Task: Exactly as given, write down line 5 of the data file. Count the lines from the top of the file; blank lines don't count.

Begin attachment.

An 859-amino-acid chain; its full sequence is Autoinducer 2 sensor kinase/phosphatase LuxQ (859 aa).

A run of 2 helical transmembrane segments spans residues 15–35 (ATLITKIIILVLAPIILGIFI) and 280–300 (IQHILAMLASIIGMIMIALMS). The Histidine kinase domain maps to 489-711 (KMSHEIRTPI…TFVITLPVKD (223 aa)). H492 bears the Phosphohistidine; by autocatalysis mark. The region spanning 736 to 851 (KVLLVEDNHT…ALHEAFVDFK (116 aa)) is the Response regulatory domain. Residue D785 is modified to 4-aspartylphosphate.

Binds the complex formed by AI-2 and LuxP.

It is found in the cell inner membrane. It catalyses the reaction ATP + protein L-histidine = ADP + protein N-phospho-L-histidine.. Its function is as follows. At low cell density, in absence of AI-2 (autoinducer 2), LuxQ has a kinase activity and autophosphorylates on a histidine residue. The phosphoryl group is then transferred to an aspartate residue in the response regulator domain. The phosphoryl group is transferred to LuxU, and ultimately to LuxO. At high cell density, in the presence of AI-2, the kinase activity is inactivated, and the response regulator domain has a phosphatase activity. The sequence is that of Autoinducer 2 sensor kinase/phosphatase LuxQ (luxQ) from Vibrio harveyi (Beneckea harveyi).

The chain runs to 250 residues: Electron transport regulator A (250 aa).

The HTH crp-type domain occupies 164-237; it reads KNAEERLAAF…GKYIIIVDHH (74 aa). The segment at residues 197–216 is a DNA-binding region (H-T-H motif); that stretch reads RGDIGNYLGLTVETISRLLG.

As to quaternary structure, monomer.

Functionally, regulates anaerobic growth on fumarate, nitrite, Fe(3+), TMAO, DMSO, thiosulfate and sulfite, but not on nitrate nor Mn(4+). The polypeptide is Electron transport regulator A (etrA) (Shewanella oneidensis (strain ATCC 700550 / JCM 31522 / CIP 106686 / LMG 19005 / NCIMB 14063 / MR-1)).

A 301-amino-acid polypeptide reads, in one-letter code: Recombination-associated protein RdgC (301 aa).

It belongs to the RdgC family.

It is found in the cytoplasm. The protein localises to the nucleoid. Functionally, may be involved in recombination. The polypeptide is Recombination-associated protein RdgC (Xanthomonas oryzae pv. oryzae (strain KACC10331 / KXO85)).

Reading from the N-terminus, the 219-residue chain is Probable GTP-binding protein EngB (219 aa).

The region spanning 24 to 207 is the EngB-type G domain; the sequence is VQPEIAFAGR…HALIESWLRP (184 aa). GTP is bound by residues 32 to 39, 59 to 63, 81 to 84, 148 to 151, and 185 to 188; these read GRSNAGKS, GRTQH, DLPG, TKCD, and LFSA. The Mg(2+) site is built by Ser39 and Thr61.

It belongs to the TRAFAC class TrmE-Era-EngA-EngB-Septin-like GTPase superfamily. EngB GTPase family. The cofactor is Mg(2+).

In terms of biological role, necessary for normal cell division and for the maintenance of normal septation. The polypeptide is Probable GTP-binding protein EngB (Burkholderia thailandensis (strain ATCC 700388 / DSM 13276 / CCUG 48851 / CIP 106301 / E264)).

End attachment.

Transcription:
The chain runs to 250 residues: Electron transport regulator A (250 aa).